Dirty Dishes and Relationship Residue

It was after dinner and there were three bowls in the sink sloshing oily puddles of soap suds, the residue of steak, barbecue sauce, and a few lone peas. I had the baby strapped to me in a Baby Bjorn, and he was starting to fuss, but I thought for sure I had enough time to rinse these few dishes and get the dishwasher started before I started the bedtime routine.

But then I opened the dishwasher, and it was empty.

David putting away the "clean" dishes.
David putting away the “clean” dishes.

My husband David had put them all away, which normally would have been great, the kind of thing for which I’d give him a kiss and a thank you. But this time I whined. “David! You put away a load of dirty dishes!” Our silverware drawer and cabinets were now full of dirty cups, plates, forks, and spoons. To make it worse, we’d just had a houseful of guests and I’ve always been a bit of a germaphobe. My mom remembers me at the age of four telling my siblings to get their hands off my sippy cup—“Germy! Germy!” I’d exclaim.

At this point the baby was fussing more, and I needed to get this blog post written. I feared that even if I got the baby to sleep, I’d have to write this post in staccato intervals of 20 minutes because it seemed that that’s about how long the baby would actually stay sleeping on his own at night. I was tired and thirsty, and wanted a glass of water but I didn’t know which glass I could trust. Now I felt like I needed to unload my cabinets and rewash everything.

The longer I stood there looking for a clean glass the more agitated I got. My voice rose and my complaints grew longer and meaner until I was almost yelling—even though I knew that it was just an accident and that David wasn’t purposefully trying to make my life more difficult.

Amber, frustration building
Amber, frustration building

But there’s something about ripping into someone that feels so great in the moment. Any little stress, anxiety, guilt seems smaller when I’m blaming someone else for my problems.

I gave up and just kind of stormed out to put the baby to bed. As I lay there beside himnursing him to sleep—a rush of oxytocin ( the “love hormone” women get from breastfeeding and sex) must have mellowed me out, because I started to feel really sorry for how I’d treated David. When baby’s fluttering eyelids had closed I tiptoed out to apologize. I was envisioning a long hug and a rush of warm fuzzy forgiveness feelings. But thats not what happened. Instead David put up a stiff arm when I tried to go in for a hug. He said he forgave me, but he looked hurt and there was something unpleasant between us still.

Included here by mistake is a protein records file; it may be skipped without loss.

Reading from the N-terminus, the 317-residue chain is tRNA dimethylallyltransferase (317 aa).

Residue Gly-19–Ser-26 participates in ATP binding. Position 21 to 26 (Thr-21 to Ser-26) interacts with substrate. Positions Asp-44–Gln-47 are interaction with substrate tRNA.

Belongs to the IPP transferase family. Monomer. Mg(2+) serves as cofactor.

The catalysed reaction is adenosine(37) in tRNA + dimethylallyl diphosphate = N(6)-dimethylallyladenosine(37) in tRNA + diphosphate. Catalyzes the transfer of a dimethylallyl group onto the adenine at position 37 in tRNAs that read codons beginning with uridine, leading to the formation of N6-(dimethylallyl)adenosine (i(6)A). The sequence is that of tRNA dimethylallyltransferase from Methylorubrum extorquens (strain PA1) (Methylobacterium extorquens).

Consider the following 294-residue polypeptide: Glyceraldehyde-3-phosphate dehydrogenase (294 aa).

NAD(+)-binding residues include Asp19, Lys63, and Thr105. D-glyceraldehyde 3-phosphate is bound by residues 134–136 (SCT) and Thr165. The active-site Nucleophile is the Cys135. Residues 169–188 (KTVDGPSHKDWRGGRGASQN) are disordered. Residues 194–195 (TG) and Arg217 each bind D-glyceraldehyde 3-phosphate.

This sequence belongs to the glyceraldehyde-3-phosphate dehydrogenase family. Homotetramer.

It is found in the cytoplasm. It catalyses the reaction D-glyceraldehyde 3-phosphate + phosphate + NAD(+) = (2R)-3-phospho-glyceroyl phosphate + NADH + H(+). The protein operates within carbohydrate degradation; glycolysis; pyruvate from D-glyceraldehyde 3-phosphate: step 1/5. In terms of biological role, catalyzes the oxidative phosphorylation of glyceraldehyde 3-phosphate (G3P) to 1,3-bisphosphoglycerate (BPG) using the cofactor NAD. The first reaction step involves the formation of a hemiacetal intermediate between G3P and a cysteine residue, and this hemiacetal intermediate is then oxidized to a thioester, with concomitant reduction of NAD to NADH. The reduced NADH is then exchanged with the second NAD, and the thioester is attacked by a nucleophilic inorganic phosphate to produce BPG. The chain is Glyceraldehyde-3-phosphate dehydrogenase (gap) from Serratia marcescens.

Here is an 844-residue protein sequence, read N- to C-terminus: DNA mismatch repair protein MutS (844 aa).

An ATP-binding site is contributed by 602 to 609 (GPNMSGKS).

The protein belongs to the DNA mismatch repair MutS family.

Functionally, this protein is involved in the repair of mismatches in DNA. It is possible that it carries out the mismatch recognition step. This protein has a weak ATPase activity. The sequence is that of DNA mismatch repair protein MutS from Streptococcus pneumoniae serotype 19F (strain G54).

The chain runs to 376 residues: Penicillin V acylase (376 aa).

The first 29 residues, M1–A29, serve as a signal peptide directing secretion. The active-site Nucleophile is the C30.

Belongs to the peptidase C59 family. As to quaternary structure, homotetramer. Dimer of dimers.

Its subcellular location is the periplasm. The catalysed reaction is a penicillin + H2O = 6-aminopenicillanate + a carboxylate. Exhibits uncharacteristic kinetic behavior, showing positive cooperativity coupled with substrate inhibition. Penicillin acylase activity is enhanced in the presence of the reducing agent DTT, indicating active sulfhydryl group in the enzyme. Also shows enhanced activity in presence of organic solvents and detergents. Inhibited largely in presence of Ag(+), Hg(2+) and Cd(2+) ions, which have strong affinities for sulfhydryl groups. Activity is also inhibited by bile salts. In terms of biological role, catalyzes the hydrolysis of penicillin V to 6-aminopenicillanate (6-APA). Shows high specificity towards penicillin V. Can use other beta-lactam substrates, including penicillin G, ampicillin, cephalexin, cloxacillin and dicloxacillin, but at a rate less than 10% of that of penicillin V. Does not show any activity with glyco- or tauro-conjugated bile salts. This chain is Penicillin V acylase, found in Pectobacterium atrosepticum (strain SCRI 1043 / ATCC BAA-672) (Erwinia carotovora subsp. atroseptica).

“I forgive you,” he said. “But forgiving is not the same thing as not remembering. I remember your stinging words and the stinging tone in which you said the stinging words.” His point was that even though I apologized, my actions still had consequences—I had hurt him and even though he was choosing to forgive me, he didn’t really feel like forgiving me.

This reminded me of a similar problem we’d recently had with our dishwasher. The dishes were coming out all spotty with a cloudy coating of who knows what. It struck me that David and I were now experiencing another kind of gunky residue—not on our dishes, but on our relationship. The fight was over, he had forgiven me, but the hurt lingered like that cloudy residue.

One of David’s pet peeves is when I leave dishes in the sink without rinsing them. The food hardens into crusty fixtures that become semi-permanent and require Hulk-like strength to remove. I think that’s what can happen in relationships. If you don’t address the little problems as they happen, the residue of past hurts sticks around and eventually causes bigger problems.

Reconciled at the dishwasher
Reconciled at the dishwasher

An apology is absolutely the place to start in this kind of situation, but getting the relationship back to its lemony fresh sparkle requires more than that—it also requires love in action. So tonight David and I took a little time goofing off in the kitchen, laughing together, and moving those dirty dishes he had put into the cupboards back into the dishwasher again.

Amber

Amber lives in Ohio with her husband, David, and their three sons. She and David are currently writing a book about young adults’ stories of forming relationships and families.Amber is part of iBiL because she was moved by the stories of her peers, and believes that we as a generation can come together to create stronger marriages and families for the next generation.
Amber

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3 Comments

  • Thanks for your transparency, Amber! I do this too on tough days. Call it my “mommy meltdown.” Not exactly the best way to be, but it is real. Thank heavens for grace to restore that lemony-fresh sparkle. 🙂 Love you guys!

  • Outstanding article Mrs. Lapp. The maturity and insight that went into this article were amazing for a relatively young married couple. My wife and I will be married 23 years in November and we still have this exact same problem with our dishes. I’ll have to remember this article next time we get into a “discussion” after one of us loads the dirty dishes back into the kitchen cabinets.

  • I love these posts, David & Amber. It’s so great to see what a ministry you are able to have just through telling the story of your everyday love. Keep it up. The world needs an example of true love more and more each day.

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